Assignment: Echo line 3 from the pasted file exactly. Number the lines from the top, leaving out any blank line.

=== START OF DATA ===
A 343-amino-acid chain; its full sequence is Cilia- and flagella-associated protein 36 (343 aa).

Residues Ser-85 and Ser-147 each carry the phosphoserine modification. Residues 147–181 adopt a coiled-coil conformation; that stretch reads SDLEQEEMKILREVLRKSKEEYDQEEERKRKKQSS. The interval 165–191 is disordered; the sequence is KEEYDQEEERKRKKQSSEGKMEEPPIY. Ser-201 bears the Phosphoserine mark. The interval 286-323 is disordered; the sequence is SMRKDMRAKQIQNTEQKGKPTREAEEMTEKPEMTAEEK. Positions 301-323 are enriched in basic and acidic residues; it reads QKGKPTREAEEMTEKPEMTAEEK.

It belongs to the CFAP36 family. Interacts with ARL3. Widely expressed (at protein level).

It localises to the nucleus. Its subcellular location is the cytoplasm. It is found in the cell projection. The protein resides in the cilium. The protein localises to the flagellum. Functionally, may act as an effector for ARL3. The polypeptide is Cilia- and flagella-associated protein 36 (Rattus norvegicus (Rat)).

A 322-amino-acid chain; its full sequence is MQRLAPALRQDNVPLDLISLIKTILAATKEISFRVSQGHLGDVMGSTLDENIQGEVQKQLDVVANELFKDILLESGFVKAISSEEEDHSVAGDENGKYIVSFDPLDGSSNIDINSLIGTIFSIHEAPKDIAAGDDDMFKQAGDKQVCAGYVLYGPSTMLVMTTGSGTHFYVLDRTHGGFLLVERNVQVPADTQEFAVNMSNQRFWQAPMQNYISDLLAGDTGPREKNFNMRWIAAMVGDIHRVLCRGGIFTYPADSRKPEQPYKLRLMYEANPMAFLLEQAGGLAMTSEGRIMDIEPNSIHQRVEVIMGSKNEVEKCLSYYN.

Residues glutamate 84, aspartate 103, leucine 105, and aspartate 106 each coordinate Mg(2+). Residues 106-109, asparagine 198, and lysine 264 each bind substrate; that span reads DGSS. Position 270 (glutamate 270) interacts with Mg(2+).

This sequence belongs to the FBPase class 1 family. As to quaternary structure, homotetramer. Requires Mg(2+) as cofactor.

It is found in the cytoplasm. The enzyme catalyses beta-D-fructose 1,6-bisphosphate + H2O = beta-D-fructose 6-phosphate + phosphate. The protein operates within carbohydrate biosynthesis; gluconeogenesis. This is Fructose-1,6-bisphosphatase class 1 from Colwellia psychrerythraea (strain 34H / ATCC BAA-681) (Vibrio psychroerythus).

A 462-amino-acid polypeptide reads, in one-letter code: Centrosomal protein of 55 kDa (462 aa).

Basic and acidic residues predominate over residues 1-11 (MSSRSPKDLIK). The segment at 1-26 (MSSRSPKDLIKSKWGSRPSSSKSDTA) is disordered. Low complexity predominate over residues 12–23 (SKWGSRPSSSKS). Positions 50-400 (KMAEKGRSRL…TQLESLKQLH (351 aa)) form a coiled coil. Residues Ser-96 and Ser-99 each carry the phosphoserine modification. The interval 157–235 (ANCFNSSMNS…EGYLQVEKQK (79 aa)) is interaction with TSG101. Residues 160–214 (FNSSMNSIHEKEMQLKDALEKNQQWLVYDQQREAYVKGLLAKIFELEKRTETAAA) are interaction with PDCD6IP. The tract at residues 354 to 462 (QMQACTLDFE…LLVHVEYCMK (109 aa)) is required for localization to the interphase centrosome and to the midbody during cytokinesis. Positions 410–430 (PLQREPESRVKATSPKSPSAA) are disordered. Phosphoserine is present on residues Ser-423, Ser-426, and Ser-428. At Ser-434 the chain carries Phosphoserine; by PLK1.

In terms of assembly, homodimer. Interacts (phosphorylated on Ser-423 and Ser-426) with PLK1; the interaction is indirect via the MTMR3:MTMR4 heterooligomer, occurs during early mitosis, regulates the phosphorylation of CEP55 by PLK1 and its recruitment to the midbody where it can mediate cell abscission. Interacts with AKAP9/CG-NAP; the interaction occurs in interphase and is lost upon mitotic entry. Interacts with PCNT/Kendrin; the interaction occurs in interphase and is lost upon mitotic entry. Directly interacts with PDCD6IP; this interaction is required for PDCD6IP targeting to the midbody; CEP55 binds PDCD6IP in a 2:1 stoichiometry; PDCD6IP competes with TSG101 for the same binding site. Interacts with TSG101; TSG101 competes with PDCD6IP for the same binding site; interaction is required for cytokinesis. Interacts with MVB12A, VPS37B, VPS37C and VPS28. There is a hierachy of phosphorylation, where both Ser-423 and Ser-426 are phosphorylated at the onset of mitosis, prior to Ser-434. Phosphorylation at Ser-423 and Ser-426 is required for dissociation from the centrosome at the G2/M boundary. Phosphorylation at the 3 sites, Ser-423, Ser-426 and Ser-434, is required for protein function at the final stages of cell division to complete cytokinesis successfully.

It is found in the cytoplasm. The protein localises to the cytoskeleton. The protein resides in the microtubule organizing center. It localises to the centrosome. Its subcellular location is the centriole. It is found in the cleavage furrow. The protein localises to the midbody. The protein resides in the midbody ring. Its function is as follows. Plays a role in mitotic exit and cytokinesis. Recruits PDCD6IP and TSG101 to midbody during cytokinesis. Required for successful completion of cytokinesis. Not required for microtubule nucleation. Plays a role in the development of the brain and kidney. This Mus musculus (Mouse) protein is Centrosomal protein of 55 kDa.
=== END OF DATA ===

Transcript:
It belongs to the CFAP36 family. Interacts with ARL3. Widely expressed (at protein level).